When you’re dealing with insects, fungi and microbes with short life cycles and rapid reproduction, you often encounter highly variable genetics within single populations. The complexities of genetics within these populations are one of many challenges faced by researchers and field scientists studying invasive species and agricultural pests.
Luckily, HiFi sequencing has emerged as a handy tool to help researchers find novel genes that are responsible for immunity, metabolic detoxification, and resistance to pesticides in insects, fungi, and microbes.
Using HiFi sequencing to assemble reference genomes of pesky pests
The USDA’s Agricultural Research Service utilizes HiFi sequencing to develop low-cost, high-quality reference genomes from single insect specimens of all sizes, and the development of these reference genomes has evolved over time.
When the Ag100Pest Initiative was initiated in 2018, only 6 of 366 (1.6%) arthropod genomes available through NCBI met high standards of contiguity. As the name implies, the consortium originally intended to generate reference genome assemblies of 100 pests or potential pests, but the project grew over time and now a total of 158 species are currently in the pipeline. This includes 18 families and 121 species that lack a publicly available assembly of any quality.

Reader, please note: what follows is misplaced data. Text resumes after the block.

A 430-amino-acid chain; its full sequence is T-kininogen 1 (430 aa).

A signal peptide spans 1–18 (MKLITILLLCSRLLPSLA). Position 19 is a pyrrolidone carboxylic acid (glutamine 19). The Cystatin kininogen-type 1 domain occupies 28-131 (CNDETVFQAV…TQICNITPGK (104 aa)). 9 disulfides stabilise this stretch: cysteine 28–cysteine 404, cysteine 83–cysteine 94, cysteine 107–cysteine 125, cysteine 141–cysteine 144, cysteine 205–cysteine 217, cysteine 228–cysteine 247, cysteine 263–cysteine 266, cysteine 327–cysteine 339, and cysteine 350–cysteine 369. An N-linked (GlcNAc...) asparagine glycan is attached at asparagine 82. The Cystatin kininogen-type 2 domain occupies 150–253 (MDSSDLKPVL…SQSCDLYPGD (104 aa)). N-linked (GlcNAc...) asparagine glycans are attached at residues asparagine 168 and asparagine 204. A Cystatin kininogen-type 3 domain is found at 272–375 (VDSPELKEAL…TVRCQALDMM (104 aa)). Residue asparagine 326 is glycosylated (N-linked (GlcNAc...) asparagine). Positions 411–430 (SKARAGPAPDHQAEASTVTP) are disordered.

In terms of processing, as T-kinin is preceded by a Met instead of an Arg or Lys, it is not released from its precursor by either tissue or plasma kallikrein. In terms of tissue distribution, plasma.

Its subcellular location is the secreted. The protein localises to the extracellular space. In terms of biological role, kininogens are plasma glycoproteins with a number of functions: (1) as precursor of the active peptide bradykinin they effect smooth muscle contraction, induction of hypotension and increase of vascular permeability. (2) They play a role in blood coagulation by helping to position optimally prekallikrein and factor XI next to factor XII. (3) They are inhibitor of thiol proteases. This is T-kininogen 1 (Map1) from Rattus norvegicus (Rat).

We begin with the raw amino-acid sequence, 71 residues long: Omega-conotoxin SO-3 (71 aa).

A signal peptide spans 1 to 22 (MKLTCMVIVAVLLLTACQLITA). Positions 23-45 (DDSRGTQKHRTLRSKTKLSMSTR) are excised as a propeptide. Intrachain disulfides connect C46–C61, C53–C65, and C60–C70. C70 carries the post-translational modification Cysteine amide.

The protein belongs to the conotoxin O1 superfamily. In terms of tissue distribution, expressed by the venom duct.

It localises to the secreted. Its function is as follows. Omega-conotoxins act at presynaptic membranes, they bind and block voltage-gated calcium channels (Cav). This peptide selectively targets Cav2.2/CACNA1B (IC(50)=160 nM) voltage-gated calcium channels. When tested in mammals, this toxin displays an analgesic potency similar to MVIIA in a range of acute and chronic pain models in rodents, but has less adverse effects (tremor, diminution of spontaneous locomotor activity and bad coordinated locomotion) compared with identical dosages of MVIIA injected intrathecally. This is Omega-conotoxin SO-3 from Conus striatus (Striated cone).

Insects are not a new threat to agriculture, but their impact on production have been greatly affected by pesticide use, climate change, and the introduction of non-native insects into new habitats through global trade. Widespread insecticide resistance has emerged, expanded seasonal activity of native pests have increased damage to geographic landscapes, and the migration of non-native pests between habitats has challenged ecosystems.